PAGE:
Education and social change could save more lives than medical advances

FOR IMMEDIATE RELEASE: Thursday, March 1, 2007

Media Contact:
Leslie Champlin
(800) 274-2237 Ext. 5224
The Robert Graham Center
Policy Studies in Family Medicine and Primary Care
Washington, D.C.


WASHINGTON — Investing in education and other social changes could be more effective in saving lives than medical advances.  Reviewing vital statistics from 1996 to 2002, researchers found that nearly 1.4 million deaths could be averted if mortality rates among adults with less than a high school education were the same as those at higher education levels. That is eight times as many deaths as could be averted by medical advances according to the findings of a new study published in the April issue of the American Journal of Public Health.

During the time period analyzed, medical advances averted a maximum of 178,193 deaths, while correcting disparities in education-associated mortality rates could have saved 1,369,335 lives during the same period.  Mortality rates among adults with a high school education and those with less than a high school education are 2.7 and 2.3 times higher, respectively, than rates among those with at least some college education.

The authors conclude that education empowers individuals with knowledge, which helps them to make better personal health choices.  Moreover, education also leads to higher earnings which allow individuals to access quality health care.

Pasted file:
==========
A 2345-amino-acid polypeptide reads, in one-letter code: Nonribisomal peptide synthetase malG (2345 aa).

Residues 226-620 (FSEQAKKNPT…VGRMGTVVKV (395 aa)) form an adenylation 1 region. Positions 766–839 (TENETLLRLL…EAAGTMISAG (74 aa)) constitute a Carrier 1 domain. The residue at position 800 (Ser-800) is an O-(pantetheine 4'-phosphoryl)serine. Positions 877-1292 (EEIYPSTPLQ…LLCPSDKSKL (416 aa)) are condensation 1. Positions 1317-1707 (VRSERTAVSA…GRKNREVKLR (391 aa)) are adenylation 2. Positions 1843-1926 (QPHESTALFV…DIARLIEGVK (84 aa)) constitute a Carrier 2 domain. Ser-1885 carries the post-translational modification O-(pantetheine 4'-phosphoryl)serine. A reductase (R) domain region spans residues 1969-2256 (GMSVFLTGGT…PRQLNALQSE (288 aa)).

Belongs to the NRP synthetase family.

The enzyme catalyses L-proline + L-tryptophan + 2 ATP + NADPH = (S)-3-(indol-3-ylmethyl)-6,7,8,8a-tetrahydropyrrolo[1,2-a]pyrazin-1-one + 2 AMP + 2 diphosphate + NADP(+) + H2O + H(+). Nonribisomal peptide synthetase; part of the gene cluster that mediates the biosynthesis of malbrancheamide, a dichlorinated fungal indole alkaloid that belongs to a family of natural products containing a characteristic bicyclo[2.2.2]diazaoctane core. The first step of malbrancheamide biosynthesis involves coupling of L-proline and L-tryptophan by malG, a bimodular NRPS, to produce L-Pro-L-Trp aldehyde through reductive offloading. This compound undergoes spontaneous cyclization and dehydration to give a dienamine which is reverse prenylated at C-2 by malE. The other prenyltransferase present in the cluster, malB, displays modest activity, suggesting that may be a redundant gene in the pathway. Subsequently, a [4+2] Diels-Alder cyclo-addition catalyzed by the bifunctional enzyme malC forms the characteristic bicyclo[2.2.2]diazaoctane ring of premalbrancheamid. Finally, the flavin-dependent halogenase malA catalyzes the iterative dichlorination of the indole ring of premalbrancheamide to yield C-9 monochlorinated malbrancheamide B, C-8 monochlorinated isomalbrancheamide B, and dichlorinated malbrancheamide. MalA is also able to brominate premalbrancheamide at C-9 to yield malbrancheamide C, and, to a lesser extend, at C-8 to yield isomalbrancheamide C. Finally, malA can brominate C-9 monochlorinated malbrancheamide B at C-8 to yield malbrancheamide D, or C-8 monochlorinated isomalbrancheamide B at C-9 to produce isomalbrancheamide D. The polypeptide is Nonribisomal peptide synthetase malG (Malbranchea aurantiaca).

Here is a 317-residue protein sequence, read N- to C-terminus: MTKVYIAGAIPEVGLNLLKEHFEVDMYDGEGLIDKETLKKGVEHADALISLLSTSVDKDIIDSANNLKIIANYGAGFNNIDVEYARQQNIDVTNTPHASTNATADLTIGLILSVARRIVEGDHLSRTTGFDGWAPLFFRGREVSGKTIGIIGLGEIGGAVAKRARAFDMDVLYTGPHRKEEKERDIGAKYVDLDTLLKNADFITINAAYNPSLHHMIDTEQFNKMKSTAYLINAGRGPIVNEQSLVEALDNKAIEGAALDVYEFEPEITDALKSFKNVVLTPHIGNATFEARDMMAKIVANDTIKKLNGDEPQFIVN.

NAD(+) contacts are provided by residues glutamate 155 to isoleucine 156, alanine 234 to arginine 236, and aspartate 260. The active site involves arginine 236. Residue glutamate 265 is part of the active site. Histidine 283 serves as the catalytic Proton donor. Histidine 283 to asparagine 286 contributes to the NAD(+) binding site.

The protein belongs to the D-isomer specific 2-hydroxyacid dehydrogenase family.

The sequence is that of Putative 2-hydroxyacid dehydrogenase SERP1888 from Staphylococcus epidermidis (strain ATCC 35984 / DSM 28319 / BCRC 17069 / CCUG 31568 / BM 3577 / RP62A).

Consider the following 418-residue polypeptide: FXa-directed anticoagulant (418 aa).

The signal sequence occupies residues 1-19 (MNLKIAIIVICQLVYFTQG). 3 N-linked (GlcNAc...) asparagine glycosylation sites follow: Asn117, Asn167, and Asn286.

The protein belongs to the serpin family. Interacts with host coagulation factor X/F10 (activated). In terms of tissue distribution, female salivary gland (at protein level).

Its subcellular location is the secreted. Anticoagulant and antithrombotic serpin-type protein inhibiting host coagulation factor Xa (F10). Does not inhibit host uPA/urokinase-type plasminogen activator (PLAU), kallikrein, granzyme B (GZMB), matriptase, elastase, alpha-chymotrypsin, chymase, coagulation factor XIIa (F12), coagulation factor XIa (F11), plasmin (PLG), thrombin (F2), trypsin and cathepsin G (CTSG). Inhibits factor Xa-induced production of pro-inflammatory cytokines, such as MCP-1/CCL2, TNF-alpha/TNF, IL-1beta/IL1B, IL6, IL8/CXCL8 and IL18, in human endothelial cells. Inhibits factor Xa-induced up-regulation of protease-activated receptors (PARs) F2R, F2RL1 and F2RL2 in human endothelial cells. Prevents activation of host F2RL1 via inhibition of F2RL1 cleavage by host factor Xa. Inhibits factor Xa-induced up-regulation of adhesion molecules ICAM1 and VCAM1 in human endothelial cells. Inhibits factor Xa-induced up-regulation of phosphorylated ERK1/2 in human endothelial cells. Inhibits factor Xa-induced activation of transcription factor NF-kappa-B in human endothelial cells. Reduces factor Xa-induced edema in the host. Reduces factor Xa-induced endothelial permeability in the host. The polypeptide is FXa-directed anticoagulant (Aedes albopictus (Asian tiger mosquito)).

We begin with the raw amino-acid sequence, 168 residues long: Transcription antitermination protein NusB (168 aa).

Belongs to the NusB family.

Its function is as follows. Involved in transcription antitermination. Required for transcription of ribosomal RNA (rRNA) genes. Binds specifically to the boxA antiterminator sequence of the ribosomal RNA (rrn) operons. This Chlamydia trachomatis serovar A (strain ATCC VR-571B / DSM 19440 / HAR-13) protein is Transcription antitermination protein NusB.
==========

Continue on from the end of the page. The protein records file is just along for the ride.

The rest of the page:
"It makes sense that better education would enhance health outcomes," said Steven H. Woolf, M.D., M.P.H., lead author on the study.  "An educated population is better positioned to access information and understand the implications of lifestyle and health care options."

The authors assert that the data suggests correcting the conditions that cause people with inadequate education to die in greater numbers will do far more to save lives than making incremental improvements in the technology of medical care.  They contend that society’s preoccupation with technological advances puts lives at risk, and they suggest that based on how many lives can be saved, efforts to correct societal conditions causing education-associated mortality should be proportionately greater than the investment in medical advances.

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Editor’s Note:
Full text of the article can be found at

The Robert Graham Center conducts research and analysis that brings a family medicine perspective to health policy deliberations in Washington. Founded in 1999, the Center is an independent research unit working under the personnel and financial policies of the American Academy of Family Physicians. For more information, please visit

The information and opinions contained in research from the Robert Graham Center do not necessarily reflect the views or policy of the AAFP.

March 01, 2007